International Conference on Sarawak & ASEAN

Published on 01 Nov 2018

Growing Together for Common Prosperity & Regional Wellbeing

Key points from discussions on 1st November 2018
at Hilton Hotel Kuching

Key points

  • There is still much uncertainty in Sarawak’s politics with the relationship between the state government’s Gabungan Parti Sarawak (GPS) and the Pakatan Harapan federal government. The Malaysia Agreement 1963 is poised to be a factor in the next state elections. Although Sarawak prides itself for being unaffected by racial and religious issues, there has been divisiveness over politics as rural communities have been caught in between power plays by the state and federal government.
  • Sarawak experienced a GDP growth rate of 4.7 percent in 2017, more than double the growth rate from the year before. It is the third biggest economy behind Kuala Lumpur and Selangor, contributing to 9.7 percent of Malaysia’s national GDP. It has a GDP per capita of MYR49,327, the lowest rate of inflation at 3 percent, and an unemployment rate of 3 percent. Sarawak posted a revenue of MYR6.86 billion in 2017. The state’s 2019 budget will be the biggest budget ever for the state, which focuses on improving its infrastructure. These developments will further enhance the level competitiveness of the state.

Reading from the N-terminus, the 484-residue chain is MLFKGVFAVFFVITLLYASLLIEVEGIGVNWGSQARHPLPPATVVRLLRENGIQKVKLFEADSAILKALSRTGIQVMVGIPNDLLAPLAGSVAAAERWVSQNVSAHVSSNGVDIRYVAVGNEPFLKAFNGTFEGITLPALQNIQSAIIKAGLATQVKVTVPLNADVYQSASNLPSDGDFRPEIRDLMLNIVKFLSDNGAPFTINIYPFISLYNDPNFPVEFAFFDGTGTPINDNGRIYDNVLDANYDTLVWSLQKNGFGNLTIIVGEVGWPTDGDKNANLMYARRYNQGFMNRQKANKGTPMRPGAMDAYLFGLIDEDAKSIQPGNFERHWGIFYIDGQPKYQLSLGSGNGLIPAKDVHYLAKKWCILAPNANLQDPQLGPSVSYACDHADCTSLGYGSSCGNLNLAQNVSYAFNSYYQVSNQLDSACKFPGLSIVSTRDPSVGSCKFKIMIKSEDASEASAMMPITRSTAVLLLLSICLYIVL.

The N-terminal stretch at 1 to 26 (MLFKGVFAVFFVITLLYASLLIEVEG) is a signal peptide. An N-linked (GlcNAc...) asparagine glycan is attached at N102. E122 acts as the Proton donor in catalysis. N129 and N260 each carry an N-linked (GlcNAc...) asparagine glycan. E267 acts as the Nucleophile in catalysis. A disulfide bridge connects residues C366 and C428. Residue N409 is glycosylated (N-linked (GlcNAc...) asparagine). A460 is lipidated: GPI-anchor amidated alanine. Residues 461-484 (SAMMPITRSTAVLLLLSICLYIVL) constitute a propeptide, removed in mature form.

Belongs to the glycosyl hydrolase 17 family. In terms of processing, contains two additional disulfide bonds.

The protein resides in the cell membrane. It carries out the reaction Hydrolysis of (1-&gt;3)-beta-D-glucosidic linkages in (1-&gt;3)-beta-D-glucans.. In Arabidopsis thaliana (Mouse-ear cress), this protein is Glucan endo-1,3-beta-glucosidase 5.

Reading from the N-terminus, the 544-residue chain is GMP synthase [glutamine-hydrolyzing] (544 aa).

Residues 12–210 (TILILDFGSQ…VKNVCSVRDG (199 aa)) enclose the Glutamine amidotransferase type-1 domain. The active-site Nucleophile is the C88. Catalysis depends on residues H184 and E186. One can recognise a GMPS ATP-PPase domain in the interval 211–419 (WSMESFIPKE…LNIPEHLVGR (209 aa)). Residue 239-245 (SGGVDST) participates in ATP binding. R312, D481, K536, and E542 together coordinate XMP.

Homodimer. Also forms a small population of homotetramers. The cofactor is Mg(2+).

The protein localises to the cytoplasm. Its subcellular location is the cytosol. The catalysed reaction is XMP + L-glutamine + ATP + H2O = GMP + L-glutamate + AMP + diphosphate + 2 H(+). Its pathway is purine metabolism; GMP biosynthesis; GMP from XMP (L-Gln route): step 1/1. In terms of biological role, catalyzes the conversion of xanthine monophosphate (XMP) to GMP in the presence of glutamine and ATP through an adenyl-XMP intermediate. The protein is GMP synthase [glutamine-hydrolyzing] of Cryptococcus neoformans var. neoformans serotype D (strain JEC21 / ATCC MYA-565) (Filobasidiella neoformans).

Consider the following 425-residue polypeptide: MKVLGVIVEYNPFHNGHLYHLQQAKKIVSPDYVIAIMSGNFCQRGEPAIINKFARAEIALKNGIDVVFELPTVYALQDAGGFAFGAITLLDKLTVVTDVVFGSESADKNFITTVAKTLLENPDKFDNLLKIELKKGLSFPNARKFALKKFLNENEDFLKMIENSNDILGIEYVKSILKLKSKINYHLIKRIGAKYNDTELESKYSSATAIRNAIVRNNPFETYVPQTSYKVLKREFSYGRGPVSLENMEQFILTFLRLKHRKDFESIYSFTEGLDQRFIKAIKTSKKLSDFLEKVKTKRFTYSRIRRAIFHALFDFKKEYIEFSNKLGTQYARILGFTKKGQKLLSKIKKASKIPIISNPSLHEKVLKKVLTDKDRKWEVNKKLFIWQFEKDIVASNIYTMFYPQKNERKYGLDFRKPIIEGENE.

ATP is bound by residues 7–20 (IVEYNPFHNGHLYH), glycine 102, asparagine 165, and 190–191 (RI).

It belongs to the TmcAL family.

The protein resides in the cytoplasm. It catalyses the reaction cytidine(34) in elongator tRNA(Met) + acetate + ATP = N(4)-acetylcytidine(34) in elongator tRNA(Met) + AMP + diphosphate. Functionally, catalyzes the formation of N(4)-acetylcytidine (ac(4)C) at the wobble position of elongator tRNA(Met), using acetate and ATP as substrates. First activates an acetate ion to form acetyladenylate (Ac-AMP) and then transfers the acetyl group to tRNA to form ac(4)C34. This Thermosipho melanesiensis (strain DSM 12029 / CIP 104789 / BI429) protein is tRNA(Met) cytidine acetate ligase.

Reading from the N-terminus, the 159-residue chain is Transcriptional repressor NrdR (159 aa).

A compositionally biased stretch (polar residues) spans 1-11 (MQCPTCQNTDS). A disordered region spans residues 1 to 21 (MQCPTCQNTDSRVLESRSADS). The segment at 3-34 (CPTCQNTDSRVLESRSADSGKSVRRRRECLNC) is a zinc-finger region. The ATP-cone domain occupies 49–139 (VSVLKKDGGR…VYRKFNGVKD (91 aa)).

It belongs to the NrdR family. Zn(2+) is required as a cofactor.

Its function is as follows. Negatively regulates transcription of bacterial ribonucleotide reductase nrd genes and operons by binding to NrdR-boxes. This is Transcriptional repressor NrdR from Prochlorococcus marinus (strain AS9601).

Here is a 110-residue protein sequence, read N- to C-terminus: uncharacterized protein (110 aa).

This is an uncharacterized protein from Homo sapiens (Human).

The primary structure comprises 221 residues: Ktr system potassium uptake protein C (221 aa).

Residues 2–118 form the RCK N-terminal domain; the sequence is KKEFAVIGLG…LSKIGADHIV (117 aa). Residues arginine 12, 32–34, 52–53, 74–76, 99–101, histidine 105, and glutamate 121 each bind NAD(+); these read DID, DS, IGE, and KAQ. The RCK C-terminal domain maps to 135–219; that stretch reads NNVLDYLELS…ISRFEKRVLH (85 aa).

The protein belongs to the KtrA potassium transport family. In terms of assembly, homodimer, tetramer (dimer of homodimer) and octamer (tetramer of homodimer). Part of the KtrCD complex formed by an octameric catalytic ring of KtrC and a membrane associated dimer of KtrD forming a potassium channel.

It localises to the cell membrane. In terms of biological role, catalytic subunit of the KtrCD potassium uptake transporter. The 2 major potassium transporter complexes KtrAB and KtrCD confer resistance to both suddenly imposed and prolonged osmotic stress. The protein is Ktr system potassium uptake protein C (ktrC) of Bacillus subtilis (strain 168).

• Sarawak plans to improve its digital economy, with significant investments to its digital infrastructure. However, there is still more improvements required such as high-speed broadband which is lacking. There also needs to be a digital ecosystem for businesses to take on e-commerce platforms and leverage on the Internet of Things to attain greater efficiency. Big data analytics can also be used by the government to enable better decision making, cost savings, and governance.
  • There is potential in energy sector. Sarawak should expand on opportunities to develop sustainable energy, but at the same time must take heed of its consumer needs and take account of the rights of the indigenous community. Microgrid technology and new energy storage technologies can be leverage upon to increase the supply of energy, not only for domestic consumption, but can be exported to neighbouring countries.
  • There is need for proactiveness towards educating oneself about sustainability and the preservation of the environment. Some of these matters requires personal will, but others require partnerships between the government, private sector, and civil society to be successful.


(Conference full report available)